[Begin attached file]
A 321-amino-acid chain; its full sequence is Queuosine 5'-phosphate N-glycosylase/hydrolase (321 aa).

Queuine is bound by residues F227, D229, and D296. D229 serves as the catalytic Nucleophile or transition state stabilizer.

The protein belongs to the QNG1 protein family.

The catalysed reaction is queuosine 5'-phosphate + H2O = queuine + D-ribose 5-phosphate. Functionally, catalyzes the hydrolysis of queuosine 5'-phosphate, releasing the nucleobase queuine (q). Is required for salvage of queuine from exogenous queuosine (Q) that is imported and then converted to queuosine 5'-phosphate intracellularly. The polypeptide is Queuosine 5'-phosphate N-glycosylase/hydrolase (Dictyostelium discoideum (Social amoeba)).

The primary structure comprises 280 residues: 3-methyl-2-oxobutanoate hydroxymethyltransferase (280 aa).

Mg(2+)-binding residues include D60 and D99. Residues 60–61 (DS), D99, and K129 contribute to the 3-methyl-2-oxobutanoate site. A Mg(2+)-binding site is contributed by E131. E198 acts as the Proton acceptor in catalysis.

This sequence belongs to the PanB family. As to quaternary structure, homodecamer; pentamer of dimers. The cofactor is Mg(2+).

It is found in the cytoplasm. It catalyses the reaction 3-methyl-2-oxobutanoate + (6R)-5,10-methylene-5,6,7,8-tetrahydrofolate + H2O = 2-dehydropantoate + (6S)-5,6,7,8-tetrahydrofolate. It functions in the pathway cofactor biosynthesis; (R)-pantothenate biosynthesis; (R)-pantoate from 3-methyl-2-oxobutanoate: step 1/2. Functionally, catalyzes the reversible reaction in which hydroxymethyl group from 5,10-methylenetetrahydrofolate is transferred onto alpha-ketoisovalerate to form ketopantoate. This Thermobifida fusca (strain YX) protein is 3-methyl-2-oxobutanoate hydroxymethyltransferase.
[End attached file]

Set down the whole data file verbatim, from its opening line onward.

A 321-amino-acid chain; its full sequence is Queuosine 5'-phosphate N-glycosylase/hydrolase (321 aa).

Queuine is bound by residues F227, D229, and D296. D229 serves as the catalytic Nucleophile or transition state stabilizer.

The protein belongs to the QNG1 protein family.

The catalysed reaction is queuosine 5'-phosphate + H2O = queuine + D-ribose 5-phosphate. Functionally, catalyzes the hydrolysis of queuosine 5'-phosphate, releasing the nucleobase queuine (q). Is required for salvage of queuine from exogenous queuosine (Q) that is imported and then converted to queuosine 5'-phosphate intracellularly. The polypeptide is Queuosine 5'-phosphate N-glycosylase/hydrolase (Dictyostelium discoideum (Social amoeba)).

The primary structure comprises 280 residues: 3-methyl-2-oxobutanoate hydroxymethyltransferase (280 aa).

Mg(2+)-binding residues include D60 and D99. Residues 60–61 (DS), D99, and K129 contribute to the 3-methyl-2-oxobutanoate site. A Mg(2+)-binding site is contributed by E131. E198 acts as the Proton acceptor in catalysis.

This sequence belongs to the PanB family. As to quaternary structure, homodecamer; pentamer of dimers. The cofactor is Mg(2+).

It is found in the cytoplasm. It catalyses the reaction 3-methyl-2-oxobutanoate + (6R)-5,10-methylene-5,6,7,8-tetrahydrofolate + H2O = 2-dehydropantoate + (6S)-5,6,7,8-tetrahydrofolate. It functions in the pathway cofactor biosynthesis; (R)-pantothenate biosynthesis; (R)-pantoate from 3-methyl-2-oxobutanoate: step 1/2. Functionally, catalyzes the reversible reaction in which hydroxymethyl group from 5,10-methylenetetrahydrofolate is transferred onto alpha-ketoisovalerate to form ketopantoate. This Thermobifida fusca (strain YX) protein is 3-methyl-2-oxobutanoate hydroxymethyltransferase.